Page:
After connecting 160,000 neighbourhoods in the United States, the UK and the Netherlands, Nextdoor social network launched in Europe’s largest internet market – Germany. 200 German neighborhoods were tested ahead of the official launch, and the company aims to have thousands logged on to the website by the end of this year.

For this to happen, Nextdoor put its trust in veteran internet executive Marcus Rieke to run Germany’s national offices from Berlin. Rieke was the head of eBay’s German local selling site and CEO of StudiVZ, an ex-rival to Facebook. To join Germany’s Nextdoor network, members must sign up with their their real names and home addresses. Without having a member’s data verified, s/he will not be able to join conversations, since they are only accessible among verified local neighbors and are not available via Google or other search engines.

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Nextdoor is managed by a team of 180 people who are passionate about building stronger and safer neighborhoods. Based in San Francisco, California, Nextdoor was founded in 2010 and is funded by Benchmark Capital, Greylock Partners, Kleiner Perkins Caufield & Byers, Tiger Global Management, and Shasta Ventures as well as other investors and Silicon Valley angels. “We created this company because we believe that the neighborhood is one of the most important and useful communities in a person’s life. We hope that neighbors everywhere will use the Nextdoor platform to build stronger and safer neighborhoods around the world,” their mission statement reads.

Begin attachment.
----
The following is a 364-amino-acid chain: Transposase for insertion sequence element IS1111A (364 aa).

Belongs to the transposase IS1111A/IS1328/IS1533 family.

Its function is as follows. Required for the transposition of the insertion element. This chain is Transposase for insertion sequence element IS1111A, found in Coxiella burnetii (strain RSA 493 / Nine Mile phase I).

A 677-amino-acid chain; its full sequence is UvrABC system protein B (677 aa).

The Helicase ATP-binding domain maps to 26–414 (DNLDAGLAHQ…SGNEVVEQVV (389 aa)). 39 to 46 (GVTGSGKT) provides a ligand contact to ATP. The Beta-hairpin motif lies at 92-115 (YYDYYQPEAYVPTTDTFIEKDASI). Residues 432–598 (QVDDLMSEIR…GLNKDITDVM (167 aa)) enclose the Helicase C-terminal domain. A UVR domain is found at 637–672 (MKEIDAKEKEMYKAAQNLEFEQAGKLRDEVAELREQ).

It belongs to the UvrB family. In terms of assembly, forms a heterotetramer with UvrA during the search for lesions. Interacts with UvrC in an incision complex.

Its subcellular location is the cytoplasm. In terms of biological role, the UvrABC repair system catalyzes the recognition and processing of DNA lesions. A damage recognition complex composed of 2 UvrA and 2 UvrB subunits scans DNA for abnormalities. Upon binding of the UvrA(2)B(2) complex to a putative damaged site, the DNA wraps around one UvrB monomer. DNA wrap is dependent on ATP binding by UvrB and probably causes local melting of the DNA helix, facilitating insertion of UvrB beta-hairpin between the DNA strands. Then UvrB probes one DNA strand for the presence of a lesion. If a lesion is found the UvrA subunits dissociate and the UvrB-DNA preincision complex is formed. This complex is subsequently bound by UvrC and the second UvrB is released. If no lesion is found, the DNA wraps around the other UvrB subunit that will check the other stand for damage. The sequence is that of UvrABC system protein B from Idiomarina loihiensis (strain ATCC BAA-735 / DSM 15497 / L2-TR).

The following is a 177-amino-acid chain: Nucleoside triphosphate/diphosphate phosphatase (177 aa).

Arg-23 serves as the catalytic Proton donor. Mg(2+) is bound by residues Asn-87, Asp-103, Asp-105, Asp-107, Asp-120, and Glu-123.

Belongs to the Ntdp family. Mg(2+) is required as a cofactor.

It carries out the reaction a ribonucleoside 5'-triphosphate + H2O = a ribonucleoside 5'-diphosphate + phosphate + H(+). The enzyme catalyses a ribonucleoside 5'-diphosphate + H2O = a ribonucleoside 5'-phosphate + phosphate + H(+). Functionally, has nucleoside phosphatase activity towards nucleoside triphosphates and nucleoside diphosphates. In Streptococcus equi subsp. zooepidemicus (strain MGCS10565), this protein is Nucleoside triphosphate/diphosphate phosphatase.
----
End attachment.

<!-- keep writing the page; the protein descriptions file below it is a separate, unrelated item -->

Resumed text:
However, Nextdoor isn’t the only social network for neighborhoods out there; there’s also the Ontario-based goneighbour.org and the Dubai-based hoodi.co. Turning to on-the-ground social networks, San Francisco-based artist Hunter Franks believes that neighbourhoods are a vital pillar of a person’s life and in turn in the collective urban life. In 2015, the artist brought together 22 neighborhoods of Akron, Ohio, on a dining table on the Innerbelt Freeway that separates them. Franks’ idea cultivated a demand among the people gathered for a public space to properly connect the neighborhoods together. After being granted $214,420 from the Knight Cities Challenge to replace the closed freeway in Akron with a lush forest and public space, within three months, the people of Akron will begin to reap the rewards of years of campaigning.

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